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April 14, 2024

Science news in review: April 16

By KAIYUAN DU | April 16, 2023

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MORTEN BREKKEVOLD / CC BY-NC-SA 2.0

Among other science news, a study published in Nature last week showed that octopuses have taste receptors on their tentacles. 

With only two weeks left this semester, let us pause for a moment amid the flurry of exams and projects to explore the fascinating scientific breakthroughs from the past week. Recent advances provide further insights into areas of cancer biology, geoscience, zoology, physics and astronomy.

Aging affects five animals in the same way on cellular levels

Scientists from Germany have discovered the cellular mechanism of aging shared by five species: humans, fruit flies, rats, mice and worms. Previous research has shown that aging has negative effects on various cellular processes including DNA transcription, which is a crucial step in gene expression. In this recent study, researchers investigated how aging impacts the behavior of RNA polymerase II (Pol II), the enzyme that is responsible for transcription. They found that, with aging, Pol II tends to work faster but becomes less accurate and more prone to errors across all five species studied.

The study's findings highlight the universality of aging mechanisms even among distantly related species, such as fruit flies and humans, and suggest that Pol II could be a viable target for anti-aging medications.

James Webb Space Telescope images stress the existing model of universe evolution

A recent study published in Nature Astronomy presents a novel approach to stress testing the Lambda Cold Dark Matter (ΛCDM) model using high-redshift galaxy candidates, which are located at significant distances from the Earth and can provide information about the early universe. 

By analyzing the distribution and properties of these galaxies, the researchers sought to test the predictions of the ΛCDM model. The study found that the observed properties of the high-redshift galaxy candidates challenged the predictions of the model, providing observational evidence for the current understanding of the early universe.

Sea-level rising makes the U.S. Atlantic coast vulnerable to sinking

New evidence helped explain the connection between the impact of climate change and the sinking of the U.S. Atlantic coast relative to the rising sea level. Researchers at the Virginia Institute of Technology examined satellite images and created some of the world's first high-resolution depictions of land subsidence, which is a geological phenomenon of sinking land. The study found a high subsidence rate, exceeding three millimeters per year, that affects most coastal areas, including wetlands, forests, agricultural areas and developed regions. 

These results led researchers to predict the potential natural disasters along the coastline in the next few decades. The vulnerability assessment, as geoscientists call it, estimates that more than half of coastal marshes are losing elevation relative to sea level. According to the scientists, previous studies substantially underestimated marsh vulnerability because they did not fully account for subsidence.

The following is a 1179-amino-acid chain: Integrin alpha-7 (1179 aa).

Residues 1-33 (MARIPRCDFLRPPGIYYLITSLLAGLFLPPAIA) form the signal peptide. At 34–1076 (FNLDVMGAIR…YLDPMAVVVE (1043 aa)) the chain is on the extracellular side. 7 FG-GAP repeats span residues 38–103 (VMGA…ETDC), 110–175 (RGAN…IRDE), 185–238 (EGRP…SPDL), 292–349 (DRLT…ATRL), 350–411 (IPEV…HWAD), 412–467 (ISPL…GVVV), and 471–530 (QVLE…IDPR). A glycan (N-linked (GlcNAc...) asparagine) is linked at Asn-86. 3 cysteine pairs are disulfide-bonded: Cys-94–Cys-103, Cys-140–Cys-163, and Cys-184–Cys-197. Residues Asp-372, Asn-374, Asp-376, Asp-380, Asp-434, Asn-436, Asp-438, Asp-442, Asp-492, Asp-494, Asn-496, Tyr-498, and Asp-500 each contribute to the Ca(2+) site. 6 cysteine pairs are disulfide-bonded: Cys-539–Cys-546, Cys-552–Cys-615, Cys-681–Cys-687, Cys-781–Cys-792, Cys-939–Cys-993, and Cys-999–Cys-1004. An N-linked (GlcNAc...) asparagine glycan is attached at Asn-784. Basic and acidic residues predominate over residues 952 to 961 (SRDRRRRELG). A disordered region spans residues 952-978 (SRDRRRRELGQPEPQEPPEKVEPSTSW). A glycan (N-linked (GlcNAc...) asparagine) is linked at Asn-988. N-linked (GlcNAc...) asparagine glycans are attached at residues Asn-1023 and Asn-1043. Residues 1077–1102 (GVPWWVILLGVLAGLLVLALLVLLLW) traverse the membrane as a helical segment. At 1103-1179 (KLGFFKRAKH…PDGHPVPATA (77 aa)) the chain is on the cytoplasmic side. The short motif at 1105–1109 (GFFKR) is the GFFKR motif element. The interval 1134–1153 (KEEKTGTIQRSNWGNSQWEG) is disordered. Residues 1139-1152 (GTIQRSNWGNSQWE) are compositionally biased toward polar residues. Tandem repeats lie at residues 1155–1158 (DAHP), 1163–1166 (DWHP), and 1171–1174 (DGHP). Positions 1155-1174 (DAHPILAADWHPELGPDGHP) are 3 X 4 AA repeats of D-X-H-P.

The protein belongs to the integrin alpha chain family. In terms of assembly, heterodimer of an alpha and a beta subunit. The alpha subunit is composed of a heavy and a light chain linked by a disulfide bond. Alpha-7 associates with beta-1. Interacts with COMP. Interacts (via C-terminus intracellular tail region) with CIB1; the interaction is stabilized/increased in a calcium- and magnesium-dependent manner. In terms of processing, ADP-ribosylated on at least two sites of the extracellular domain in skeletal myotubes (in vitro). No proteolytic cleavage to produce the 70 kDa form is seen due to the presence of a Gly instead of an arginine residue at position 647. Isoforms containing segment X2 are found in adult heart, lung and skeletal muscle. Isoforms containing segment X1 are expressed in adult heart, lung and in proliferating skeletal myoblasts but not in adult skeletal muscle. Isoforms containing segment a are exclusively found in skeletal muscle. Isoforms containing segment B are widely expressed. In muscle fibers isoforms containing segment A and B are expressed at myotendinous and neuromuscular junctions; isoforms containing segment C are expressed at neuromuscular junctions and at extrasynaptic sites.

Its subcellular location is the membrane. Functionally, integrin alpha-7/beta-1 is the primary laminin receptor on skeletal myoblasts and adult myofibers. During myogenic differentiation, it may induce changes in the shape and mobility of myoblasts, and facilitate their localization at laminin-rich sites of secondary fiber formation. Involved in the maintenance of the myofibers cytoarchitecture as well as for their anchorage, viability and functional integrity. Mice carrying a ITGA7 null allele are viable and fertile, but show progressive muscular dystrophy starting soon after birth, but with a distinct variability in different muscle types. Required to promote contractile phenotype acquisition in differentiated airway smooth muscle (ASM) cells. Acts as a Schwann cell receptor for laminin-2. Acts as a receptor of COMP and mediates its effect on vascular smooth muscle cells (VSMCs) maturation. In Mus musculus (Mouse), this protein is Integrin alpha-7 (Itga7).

Octopuses can grasp with their arms, but can they taste?

Based on a recent study published in Nature, octopuses use their arms to taste the environment around them and gather information about the taste and texture of objects. Researchers conducted experiments on octopuses and found that the suckers on their arms contain taste receptors, allowing them to taste objects that they come into contact with. The octopuses would extend their arms towards objects of interest, touch them with their suckers and then retract their arms to their mouths to taste the object. This suggests that octopuses rely on their arms not only for touch and manipulation but also for gustatory information gathering. 

Further research is needed to better understand the complex sensory and neurological mechanisms that octopuses use to explore and perceive their environment, which could have implications for the fields of marine biology and neuroscience.

New research challenges traditional views on early ape diets and environments

Two new studies challenge the long-held belief that early apes were fruit eaters living in thick forests. Instead, the studies suggest that they lived in open, seasonally dry environments and had a more diverse diet that included leaves. 

As a part of the Research on Eastern African Catarrhine and Hominoid Evolution Project, the studies focused on a 21-million-year-old site called Moroto in eastern Uganda. The researchers used fossils, ancient soils and phytoliths — small particles of silica formed in plants — to reconstruct the ancient environment of Morotopithecus, the oldest known ape. They found that it lived in an open woodland with broken canopy forests composed of trees and shrubs. Researchers also analyzed the apes' dental enamel and identified evidence of a diet that included water-stressed plants common in open woodland environments. 

These findings could have implications for our understanding of human evolution; for example, early hominids emerged in a drier and more irregular environment than was previously believed.


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